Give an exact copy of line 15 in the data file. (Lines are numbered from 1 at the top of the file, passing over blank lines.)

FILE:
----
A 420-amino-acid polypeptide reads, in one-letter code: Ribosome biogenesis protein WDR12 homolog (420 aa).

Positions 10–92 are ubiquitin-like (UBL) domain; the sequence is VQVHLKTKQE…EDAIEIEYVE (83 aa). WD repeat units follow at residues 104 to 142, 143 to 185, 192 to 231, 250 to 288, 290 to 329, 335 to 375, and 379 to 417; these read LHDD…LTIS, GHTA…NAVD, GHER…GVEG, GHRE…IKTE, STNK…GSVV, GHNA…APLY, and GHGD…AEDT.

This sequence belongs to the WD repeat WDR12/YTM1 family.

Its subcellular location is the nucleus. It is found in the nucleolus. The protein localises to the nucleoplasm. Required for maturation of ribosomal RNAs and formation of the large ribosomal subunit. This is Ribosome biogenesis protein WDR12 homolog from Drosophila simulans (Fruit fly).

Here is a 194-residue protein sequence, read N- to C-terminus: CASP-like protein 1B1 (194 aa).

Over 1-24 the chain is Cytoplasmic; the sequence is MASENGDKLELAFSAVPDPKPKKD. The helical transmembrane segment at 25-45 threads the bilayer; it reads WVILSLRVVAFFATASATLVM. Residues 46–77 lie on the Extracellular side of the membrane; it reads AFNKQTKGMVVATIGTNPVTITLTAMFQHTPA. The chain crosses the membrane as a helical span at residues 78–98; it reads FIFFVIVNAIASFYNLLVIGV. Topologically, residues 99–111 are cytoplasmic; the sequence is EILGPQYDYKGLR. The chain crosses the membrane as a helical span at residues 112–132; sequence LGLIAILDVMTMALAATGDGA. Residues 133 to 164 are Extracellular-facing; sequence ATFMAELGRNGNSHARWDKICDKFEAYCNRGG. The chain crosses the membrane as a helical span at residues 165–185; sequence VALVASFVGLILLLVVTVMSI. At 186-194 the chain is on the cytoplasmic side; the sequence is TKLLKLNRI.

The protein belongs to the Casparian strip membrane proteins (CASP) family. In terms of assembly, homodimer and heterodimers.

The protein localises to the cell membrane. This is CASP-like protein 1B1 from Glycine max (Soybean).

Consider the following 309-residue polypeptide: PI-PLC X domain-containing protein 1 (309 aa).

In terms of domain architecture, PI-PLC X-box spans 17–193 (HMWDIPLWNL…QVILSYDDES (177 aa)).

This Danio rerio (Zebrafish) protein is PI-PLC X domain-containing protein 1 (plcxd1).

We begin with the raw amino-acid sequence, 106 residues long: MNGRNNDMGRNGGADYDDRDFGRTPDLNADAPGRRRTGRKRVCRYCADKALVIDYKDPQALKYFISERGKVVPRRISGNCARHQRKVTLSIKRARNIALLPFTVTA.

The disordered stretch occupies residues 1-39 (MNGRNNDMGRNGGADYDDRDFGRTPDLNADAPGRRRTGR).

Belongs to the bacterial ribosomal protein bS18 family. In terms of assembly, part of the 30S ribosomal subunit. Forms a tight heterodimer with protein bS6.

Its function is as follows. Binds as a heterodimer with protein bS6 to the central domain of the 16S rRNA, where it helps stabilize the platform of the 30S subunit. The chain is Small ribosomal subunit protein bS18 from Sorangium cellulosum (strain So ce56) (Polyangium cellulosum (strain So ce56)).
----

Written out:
Its function is as follows. Binds as a heterodimer with protein bS6 to the central domain of the 16S rRNA, where it helps stabilize the platform of the 30S subunit. The chain is Small ribosomal subunit protein bS18 from Sorangium cellulosum (strain So ce56) (Polyangium cellulosum (strain So ce56)).